Here we are for our last 4th of July decoration how-to!
As you may have seen in our NoBiggie guest post over the weekend we threw together a quick little party spread, complete with ribbon-adorned jars (posted about here) and all sorts of summer treats to make guests say “Yummm”.
Today, I wanted to explain how I made my red-white-and-blue pinwheels.
Here’s my supply break down:
- Two different patterns of standard size scrapbooking paper (2 sheets of each pattern)
- Pair of scissors
- Very thin dowel rod (at least a couple feet long for multiple pinwheels)
- Hot Glue Gun
I began the project with the star patterned scrapbooking paper, cutting off the bar code end (not all scrapbooking paper has this, but the particular kind I bought did).
But I ended up using the discarded slivers of paper to measure in a later step, so it worked out. Next I cut each of the square sheets of paper in half. This was also the part where I realized that my paper was reversible! I liked the star side better though 🙂
Next I measured out the length of my pointer finger tip, making a small mark on the sliver of thin paper I cut off.
The next step was to fold each of the scrapbook paper halves accordion-style. I used the marked paper sliver to measure out where to start folding – Like so:
Then I just folded the rest of the sheet back and forth using the previous fold to measure the next – Nice and even all the way through!
After repeating the same steps on all four halves, I was ready to start assembling the pinwheel.
This part of the project involved using the stapler to connect all of the ends together (be sparing with the staples since they do show – You could probably use some strong double-sided tape if you’re feeling brave). It got a LITTLE tricky making sure that the ends matched up – In other words, some ends were bent “in” while others were bent “out”. This may make more sense in the photo below – It illustrates a matching “in” bend with an “out” bend:
I found that if I ended up with two “in” bends or two “out” bends, I just needed to snip off one of the bends to get to the next one.
After stapling all of the ends together, I got a nice round circle of accordion-folded paper!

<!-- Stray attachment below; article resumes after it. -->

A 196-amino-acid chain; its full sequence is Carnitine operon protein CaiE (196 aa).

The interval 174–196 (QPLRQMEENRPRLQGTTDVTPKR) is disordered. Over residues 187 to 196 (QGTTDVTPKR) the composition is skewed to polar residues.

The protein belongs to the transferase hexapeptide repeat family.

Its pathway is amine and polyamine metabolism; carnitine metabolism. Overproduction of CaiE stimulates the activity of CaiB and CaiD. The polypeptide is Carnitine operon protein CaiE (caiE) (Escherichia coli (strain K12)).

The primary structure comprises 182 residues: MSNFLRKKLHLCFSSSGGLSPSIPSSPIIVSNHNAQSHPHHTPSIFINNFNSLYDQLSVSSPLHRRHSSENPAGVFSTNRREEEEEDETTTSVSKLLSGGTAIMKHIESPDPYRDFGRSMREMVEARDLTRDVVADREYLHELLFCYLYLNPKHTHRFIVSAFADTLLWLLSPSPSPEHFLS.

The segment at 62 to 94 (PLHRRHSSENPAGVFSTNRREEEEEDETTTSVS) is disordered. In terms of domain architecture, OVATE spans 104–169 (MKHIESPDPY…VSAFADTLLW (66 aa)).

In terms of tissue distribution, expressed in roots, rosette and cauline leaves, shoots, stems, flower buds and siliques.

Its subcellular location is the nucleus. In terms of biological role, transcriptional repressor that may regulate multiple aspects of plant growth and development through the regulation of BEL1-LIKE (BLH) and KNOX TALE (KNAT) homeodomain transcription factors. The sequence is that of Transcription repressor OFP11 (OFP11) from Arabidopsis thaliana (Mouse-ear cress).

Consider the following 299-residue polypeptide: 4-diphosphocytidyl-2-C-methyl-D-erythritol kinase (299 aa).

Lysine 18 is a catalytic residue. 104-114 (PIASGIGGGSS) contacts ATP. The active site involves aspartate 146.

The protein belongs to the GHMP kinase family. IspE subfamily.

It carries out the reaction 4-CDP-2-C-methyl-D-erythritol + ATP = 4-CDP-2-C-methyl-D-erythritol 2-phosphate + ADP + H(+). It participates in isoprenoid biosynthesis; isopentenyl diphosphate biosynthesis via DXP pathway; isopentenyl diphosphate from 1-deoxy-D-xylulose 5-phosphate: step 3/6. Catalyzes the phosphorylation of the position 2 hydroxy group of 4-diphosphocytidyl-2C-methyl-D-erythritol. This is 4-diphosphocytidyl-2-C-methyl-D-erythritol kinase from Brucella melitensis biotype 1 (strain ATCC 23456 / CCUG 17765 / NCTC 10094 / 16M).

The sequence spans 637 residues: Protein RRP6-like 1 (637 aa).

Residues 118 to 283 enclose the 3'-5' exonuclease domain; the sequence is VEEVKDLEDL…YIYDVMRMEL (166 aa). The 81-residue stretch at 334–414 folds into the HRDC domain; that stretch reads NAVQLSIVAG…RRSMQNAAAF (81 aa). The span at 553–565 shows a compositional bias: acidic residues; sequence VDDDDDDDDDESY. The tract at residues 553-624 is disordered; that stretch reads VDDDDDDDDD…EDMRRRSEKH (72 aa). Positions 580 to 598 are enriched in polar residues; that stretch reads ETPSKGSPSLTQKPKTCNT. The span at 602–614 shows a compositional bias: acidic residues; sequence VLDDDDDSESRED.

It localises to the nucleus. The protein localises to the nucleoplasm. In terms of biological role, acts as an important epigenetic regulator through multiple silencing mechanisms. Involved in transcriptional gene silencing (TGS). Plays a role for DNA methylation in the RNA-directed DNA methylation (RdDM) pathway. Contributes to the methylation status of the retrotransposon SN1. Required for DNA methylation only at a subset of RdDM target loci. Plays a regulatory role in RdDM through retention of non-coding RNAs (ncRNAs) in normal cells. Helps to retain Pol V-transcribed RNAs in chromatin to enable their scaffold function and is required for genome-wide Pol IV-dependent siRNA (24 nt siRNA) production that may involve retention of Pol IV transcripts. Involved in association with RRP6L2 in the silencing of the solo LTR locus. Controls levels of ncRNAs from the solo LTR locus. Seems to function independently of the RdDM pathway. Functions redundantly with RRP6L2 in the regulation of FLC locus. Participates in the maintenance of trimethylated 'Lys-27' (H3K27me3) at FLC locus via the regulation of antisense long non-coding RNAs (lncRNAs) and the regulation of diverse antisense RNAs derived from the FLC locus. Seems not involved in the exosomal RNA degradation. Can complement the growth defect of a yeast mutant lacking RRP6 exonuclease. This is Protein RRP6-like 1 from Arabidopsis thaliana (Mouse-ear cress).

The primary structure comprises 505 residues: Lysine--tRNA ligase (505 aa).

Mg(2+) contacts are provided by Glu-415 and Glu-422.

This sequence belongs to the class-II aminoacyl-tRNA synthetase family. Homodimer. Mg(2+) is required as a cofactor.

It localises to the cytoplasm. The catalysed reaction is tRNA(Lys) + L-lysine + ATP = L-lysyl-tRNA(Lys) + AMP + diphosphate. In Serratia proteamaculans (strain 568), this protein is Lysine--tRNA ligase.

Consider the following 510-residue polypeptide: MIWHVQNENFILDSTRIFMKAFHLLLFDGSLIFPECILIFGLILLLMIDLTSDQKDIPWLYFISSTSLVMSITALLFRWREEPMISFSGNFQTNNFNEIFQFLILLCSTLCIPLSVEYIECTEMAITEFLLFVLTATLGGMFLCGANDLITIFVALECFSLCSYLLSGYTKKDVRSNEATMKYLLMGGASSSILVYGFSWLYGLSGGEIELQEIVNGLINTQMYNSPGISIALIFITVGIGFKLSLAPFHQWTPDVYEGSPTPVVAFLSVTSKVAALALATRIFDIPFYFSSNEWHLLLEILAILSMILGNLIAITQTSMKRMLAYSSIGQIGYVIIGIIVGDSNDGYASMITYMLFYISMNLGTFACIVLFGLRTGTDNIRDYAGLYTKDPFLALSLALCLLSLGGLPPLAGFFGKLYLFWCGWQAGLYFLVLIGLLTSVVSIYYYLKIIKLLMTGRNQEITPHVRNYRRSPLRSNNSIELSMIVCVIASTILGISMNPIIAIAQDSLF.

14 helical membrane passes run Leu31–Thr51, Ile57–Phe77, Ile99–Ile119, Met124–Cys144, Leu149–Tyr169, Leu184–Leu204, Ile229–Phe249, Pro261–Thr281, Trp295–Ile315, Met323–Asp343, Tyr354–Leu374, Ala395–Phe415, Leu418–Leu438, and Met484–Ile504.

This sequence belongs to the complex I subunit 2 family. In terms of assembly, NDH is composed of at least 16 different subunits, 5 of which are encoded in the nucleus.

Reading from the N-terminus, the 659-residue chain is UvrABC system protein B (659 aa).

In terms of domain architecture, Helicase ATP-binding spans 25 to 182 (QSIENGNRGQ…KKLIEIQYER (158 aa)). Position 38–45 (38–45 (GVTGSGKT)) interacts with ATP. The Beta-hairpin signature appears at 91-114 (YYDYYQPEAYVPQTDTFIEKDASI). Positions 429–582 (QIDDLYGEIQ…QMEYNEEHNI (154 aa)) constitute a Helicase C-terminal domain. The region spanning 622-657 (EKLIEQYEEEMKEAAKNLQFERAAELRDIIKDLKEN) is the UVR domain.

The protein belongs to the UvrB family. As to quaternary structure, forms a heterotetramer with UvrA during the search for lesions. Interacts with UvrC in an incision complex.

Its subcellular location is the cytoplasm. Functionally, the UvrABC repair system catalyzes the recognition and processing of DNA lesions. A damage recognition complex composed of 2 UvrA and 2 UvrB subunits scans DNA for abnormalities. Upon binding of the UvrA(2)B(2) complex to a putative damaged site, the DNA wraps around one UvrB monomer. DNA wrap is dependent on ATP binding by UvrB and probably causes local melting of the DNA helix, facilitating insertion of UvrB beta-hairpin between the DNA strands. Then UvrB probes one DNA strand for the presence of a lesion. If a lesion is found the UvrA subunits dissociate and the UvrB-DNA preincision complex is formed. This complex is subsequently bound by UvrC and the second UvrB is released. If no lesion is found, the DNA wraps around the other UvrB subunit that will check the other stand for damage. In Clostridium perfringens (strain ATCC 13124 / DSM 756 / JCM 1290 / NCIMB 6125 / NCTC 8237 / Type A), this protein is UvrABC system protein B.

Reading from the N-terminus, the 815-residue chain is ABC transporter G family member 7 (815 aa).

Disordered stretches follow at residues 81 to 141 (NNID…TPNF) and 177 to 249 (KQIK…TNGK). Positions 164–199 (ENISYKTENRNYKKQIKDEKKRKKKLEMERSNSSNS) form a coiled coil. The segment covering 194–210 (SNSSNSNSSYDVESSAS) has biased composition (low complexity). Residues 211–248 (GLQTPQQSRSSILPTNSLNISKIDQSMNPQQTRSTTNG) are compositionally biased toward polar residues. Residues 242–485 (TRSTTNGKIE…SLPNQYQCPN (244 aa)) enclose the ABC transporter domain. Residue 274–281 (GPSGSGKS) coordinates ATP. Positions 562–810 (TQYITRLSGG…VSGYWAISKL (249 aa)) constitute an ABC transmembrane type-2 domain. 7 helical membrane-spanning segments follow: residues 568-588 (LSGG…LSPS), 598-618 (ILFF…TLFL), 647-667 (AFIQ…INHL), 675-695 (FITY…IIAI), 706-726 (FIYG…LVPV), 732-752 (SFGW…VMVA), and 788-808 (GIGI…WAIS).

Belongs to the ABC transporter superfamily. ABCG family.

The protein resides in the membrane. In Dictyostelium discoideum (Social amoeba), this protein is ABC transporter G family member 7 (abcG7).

Here come the fun part when you actually get a sneak peak at what your pinwheel is going to look like 🙂
Grab the top edge of the circle of paper and bring to a point (sort of like your grabbing a bouquet of flowers but gently pushing down instead of pulling up), which will inevitably make the paper lay flat. This doesn’t really make much sense put into words, but you’ll see exactly what I mean when you try it yourself.
But you don’t get to enjoy it for too long yet…You’ve gotta get your dowel rod ready.
“Getting the dowel rod ready” merely involves cutting it to length (a tad shorter then the pinwheel diameter on both ends). I used wire cutters at first because I thought the dowel rod would be to thick to cut with scissors, but it was actually very soft.
To measure out where to cut down your dowel rod I flipped the pinwheel over, set the rod in place about a centimeter from the end of the paper and then cut the other side (also about a centimeter from the edge).
Next, I put a TON of hot glue down in the bend I chose for the dowel rod support (doesn’t matter which one). You can be pretty liberal with the glue because no one’s going to see the back and it’s got to be pretty thick to hold everything in place. Sink the wooden rod into the goo and let it sit for a few seconds.
When I turned it over, I realized that I forgot about the center point…Usually people buy (or make) pretty over-sized buttons to hide the empty center point of the pinwheel. But all I had was more paper…So I made it work by cutting a circle of scrapbook paper (using the top from our pepper mill to trace for a perfect circle) and, after a little extra glue, we were good to go!
Ten minutes later, I transformed the next set of scrapbooking paper from this:
I am a little silly over my pride in these pinwheels…I have ALWAYS wanted to try making them but was worried about the process being overwhelming. I can now safely say though that making pinwheels (though a bit tedious if you’re making a large quantity) are very straightforward to create! And CHEAP too!
Here’s the cost breakdown:
- Scrapbooking paper: $3 (for all of the multiple sheets I used)
- Dowel rod: something like 50 cents
- Scissors, pen, stapler, hot glue gun: already had so FREE
Grand total for one pinwheel comes to probably about $1.50 – Not bad, not bad at ALL!
I have seen these little wheels used in all sorts of gorgeous ways, but I didn’t want to fill this already-novel-length post with anything else. So stay tuned for Monday – I have a feeling my “Monday Inspiration” will have something to do with pinwheels 😉
Hope you have a great 4th of July holiday weekend!